Abstract Body

Dolutegravir (DTG)-based antiretroviral therapy (ART) has proven superior or non-inferior to other regimens and is recommended first-line treatment in the US. Efavirenz (EFV)-based regimens remain the standard of care (SOC) in India and other resource-limited settings, where DTG is not yet available. Anticipating generic DTG availability, we examined the clinical outcomes, cost-effectiveness, and budgetary impact of DTG-based 1st-line ART in India.

We used the Cost-Effectiveness of Preventing AIDS Complications (CEPAC) International microsimulation model of HIV disease and treatment to evaluate two 1st-line ART strategies: 1) SOC: EFV/TDF/3TC; and 2) a DTG-based regimen: DTG+TDF/3TC in an HIV-infected cohort (mean age 37 years, 48% male, and median CD4 235 cells/μL). Regimen-specific model inputs included 48-week HIV RNA suppression (82% [SOC] vs. 90% [DTG]) and CD4 count increase in the first 2 months (83 vs. 107 cells/μL), from clinical trial data. Annual cost/person of SOC was USD$144; in the base case we assumed a DTG-based ART cost of $174/person/year (range $60-$264), from WHO-projected costs of generic DTG regimens. 2nd-line PI-based ART cost was $255/person/year. Life years and costs were discounted in the ICERs; program costs were undiscounted. Strategies with incremental cost-effectiveness ratios (ICERs, $/year of life saved [YLS]) <1X Indian annual per capita GDP ($1,600) were considered cost-effective. We examined parameter uncertainty in sensitivity analysis.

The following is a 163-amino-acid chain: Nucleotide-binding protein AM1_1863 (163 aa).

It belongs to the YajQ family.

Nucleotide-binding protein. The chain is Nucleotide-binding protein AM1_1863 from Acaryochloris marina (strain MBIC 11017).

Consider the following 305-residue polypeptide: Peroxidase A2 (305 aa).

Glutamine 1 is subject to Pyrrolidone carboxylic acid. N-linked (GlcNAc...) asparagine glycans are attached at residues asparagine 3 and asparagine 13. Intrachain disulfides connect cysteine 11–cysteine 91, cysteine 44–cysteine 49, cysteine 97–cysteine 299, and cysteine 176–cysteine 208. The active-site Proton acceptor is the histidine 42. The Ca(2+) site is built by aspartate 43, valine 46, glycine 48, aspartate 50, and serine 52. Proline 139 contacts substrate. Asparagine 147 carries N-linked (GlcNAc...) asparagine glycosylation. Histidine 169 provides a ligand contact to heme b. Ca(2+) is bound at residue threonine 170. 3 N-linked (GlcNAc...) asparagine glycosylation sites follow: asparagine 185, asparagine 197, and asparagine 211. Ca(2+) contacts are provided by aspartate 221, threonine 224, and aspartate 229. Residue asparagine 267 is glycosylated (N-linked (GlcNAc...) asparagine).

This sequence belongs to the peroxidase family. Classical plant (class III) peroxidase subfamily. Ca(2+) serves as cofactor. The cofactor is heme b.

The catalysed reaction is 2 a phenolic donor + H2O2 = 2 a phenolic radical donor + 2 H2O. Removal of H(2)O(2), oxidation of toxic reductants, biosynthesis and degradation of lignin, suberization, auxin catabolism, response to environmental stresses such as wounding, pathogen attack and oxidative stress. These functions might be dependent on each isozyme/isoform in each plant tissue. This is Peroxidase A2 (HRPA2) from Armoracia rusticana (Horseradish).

A DTG-based regimen improved 5-year survival from 80% to 84% and extended life expectancy from 14.5 to 15.7 years, compared with SOC (Table). The proportion of patients on 1st-line ART at 5 years increased from 92% (SOC) to 96% (DTG). At a cost of $174/person/year, a DTG-based regimen had an ICER of $500/YLS compared to SOC. The ICER remained below $1,600/YLS across wide ranges of 1st-line ART cost, CD4 count increase in the first 2 months, 48-week HIV suppression rate, CD4 count at ART initiation, and 2nd-line ART cost. Program treatment costs were similar for newly ART-eligible patients at 2 years ($169 million [SOC] vs. $175 million [DTG]).

A generic DTG-based option for 1st-line ART in India will increase survival, decrease the proportion of patients switching to 2nd-line ART, and be cost-effective, with little additional outlay over the current standard of care. DTG-based 1st-line ART, once generic pricing is available, should become the standard of care for ART initiation in India.